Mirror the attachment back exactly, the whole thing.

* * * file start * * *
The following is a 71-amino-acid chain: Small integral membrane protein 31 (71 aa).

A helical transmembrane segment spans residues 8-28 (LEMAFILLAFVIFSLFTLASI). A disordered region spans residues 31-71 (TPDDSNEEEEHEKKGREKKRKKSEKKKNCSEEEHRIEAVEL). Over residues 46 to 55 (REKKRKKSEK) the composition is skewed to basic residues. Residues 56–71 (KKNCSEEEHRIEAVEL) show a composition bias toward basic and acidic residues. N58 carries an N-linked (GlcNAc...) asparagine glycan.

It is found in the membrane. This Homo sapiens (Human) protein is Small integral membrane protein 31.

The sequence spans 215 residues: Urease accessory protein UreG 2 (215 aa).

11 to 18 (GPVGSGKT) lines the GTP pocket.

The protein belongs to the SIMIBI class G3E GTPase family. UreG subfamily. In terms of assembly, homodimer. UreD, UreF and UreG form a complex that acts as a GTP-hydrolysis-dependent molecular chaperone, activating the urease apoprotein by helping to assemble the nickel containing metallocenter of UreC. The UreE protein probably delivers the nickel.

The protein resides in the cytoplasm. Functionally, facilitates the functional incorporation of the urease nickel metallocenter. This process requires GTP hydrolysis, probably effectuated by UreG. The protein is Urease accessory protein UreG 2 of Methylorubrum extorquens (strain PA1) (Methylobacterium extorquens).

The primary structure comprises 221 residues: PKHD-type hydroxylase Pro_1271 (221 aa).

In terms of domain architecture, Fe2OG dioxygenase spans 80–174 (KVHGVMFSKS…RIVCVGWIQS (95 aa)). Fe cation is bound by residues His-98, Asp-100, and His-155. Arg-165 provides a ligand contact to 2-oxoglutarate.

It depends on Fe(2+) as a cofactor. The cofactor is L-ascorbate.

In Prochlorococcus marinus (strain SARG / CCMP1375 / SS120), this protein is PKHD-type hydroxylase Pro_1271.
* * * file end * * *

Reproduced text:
The following is a 71-amino-acid chain: Small integral membrane protein 31 (71 aa).

A helical transmembrane segment spans residues 8-28 (LEMAFILLAFVIFSLFTLASI). A disordered region spans residues 31-71 (TPDDSNEEEEHEKKGREKKRKKSEKKKNCSEEEHRIEAVEL). Over residues 46 to 55 (REKKRKKSEK) the composition is skewed to basic residues. Residues 56–71 (KKNCSEEEHRIEAVEL) show a composition bias toward basic and acidic residues. N58 carries an N-linked (GlcNAc...) asparagine glycan.

It is found in the membrane. This Homo sapiens (Human) protein is Small integral membrane protein 31.

The sequence spans 215 residues: Urease accessory protein UreG 2 (215 aa).

11 to 18 (GPVGSGKT) lines the GTP pocket.

The protein belongs to the SIMIBI class G3E GTPase family. UreG subfamily. In terms of assembly, homodimer. UreD, UreF and UreG form a complex that acts as a GTP-hydrolysis-dependent molecular chaperone, activating the urease apoprotein by helping to assemble the nickel containing metallocenter of UreC. The UreE protein probably delivers the nickel.

The protein resides in the cytoplasm. Functionally, facilitates the functional incorporation of the urease nickel metallocenter. This process requires GTP hydrolysis, probably effectuated by UreG. The protein is Urease accessory protein UreG 2 of Methylorubrum extorquens (strain PA1) (Methylobacterium extorquens).

The primary structure comprises 221 residues: PKHD-type hydroxylase Pro_1271 (221 aa).

In terms of domain architecture, Fe2OG dioxygenase spans 80–174 (KVHGVMFSKS…RIVCVGWIQS (95 aa)). Fe cation is bound by residues His-98, Asp-100, and His-155. Arg-165 provides a ligand contact to 2-oxoglutarate.

It depends on Fe(2+) as a cofactor. The cofactor is L-ascorbate.

In Prochlorococcus marinus (strain SARG / CCMP1375 / SS120), this protein is PKHD-type hydroxylase Pro_1271.